Unity Temple, including ornament, was entirely constructed from reinforced concrete which was cast in wooden molds. None of the structural steel is visible. Originally Wright wanted concrete with a crushed limestone aggregate for the upper walls, piers, bearing walls and column footings. The beams and floors were to be a lighter concrete mixed with cinder. Once realized that the wall surfaces and cores could be poured as a whole, the limestone aggregate was replaced by cinder and reinforced with steel rods. The concrete was poured in layers of six inches to ensure solidity and that the aggregate would not separate out. Wright used a mortar finish that was applied to the interior of the molds. Granite was the first choice, but gravel was used instead due to cost issues.
Oak is used on the interior and casein paint was applied to the plaster walls. Art glass was used in the skylights.
Unitarians and Universalists were at the forefront of liberal religions in the United States at the time Unity Temple was built. Rev. Johonnot felt that his congregation needed a building that expressed their liberal beliefs. A church did not have to adhere to the traditional basilica plan. Instead, the facility should be “multi-purpose” and include space for a school, meetings, dinners, and other events. Unity Temple married the two separate facilities by creating one entryway.
Unity Temple was innovative in its strong cubic forms and use of concrete. This was deliberate in expressing the liberal and “modern” beliefs of the Unitarian and Universalist religions. At a time when many congregations were forming in Oak Park and building new structures, Unity Temple was unique in its design and inhabited a prominent place on Lake Street to display the liberal religion's beliefs.
Upon opening, Unity Temple was praised by the congregation for not only its wonderful accoustic properties but also design which expressed the liberal faith and successfully joined the school, place of worship, and meeting rooms. Outside of the intended users of the buildings, the design and the use of concrete was still praised. The move towards an ultra-functional building using new construction techniques was viewed as the epitome of modern architecture.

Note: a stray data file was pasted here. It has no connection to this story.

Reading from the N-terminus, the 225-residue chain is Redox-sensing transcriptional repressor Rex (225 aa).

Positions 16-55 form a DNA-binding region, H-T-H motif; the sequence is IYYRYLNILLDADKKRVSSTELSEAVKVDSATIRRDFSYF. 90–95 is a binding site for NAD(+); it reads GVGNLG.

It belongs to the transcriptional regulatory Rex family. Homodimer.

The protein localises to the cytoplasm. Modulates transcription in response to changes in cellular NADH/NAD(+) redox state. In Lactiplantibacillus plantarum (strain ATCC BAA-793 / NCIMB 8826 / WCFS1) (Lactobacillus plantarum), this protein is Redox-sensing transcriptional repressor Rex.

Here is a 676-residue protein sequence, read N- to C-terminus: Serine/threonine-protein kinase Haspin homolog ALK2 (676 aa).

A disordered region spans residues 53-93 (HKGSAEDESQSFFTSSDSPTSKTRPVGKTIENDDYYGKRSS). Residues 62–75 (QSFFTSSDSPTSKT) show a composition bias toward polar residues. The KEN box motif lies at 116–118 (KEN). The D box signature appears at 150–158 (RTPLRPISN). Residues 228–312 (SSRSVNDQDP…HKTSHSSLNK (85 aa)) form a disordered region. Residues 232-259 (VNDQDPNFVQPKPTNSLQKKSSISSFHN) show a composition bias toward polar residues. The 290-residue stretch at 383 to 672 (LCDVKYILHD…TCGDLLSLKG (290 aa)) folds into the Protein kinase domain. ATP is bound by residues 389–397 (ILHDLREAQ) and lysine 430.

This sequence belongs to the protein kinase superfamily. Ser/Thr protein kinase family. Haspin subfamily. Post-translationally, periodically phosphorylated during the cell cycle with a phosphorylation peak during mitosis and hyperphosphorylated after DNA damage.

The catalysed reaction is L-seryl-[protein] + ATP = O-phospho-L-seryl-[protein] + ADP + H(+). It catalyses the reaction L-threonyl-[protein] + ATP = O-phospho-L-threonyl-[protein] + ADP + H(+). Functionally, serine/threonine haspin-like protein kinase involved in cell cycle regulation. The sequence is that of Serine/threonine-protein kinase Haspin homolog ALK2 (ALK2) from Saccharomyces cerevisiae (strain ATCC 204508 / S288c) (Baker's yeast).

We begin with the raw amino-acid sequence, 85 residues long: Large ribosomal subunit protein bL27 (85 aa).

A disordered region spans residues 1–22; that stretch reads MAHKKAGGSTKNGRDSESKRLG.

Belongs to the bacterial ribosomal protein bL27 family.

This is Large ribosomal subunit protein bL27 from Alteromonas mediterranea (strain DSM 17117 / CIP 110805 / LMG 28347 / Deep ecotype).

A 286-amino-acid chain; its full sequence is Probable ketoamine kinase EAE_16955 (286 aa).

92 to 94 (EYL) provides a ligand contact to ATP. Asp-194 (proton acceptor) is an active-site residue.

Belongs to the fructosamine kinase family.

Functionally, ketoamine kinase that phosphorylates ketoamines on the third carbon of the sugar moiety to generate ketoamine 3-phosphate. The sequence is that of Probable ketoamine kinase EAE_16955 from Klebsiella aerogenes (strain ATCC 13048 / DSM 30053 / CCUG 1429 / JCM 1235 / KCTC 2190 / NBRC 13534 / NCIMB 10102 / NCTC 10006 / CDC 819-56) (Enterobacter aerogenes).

The building is seen as a landmark in both technical and design aspects. Reinforced concrete and strong geometric forms were at the forefront of modern architecture at the time and Unity Temple was used as an inspiration for Wright in his later designs as well as other architects.
Unity Temple, in Oak Park, IL, was a structure that needed to function in multiple ways and also express the liberal notions of the Unitarian-Universalist congregation.
Cowles, Linn Ann. An Index and Guide to “An Autobiography” the 1943 Edition by Frank Lloyd Wright. Hopkins, MN: Greenwich Design, 1976.
Johonnot, Dr. Rodney F. “The New Edifice of Unity Church, Oak Park, Illinois. Frank Lloyd Wright, Architect.” Oak Park, IL: New Unity Church Club, June 1906.
Siry, Joseph M. Unity Temple: Frank Lloyd Wright and Architecture for Liberal Religion. New York: Cambridge University Press, 1996.
The Early Work of Frank Lloyd Wright: The “Ausgeführte Bauten” of 1911. New York: Dover Publications, Inc., 1982.
Wright, Frank Lloyd. Frank Lloyd Wright: An Autobiography. New York: Duell, Sloan and Pearce, 1958.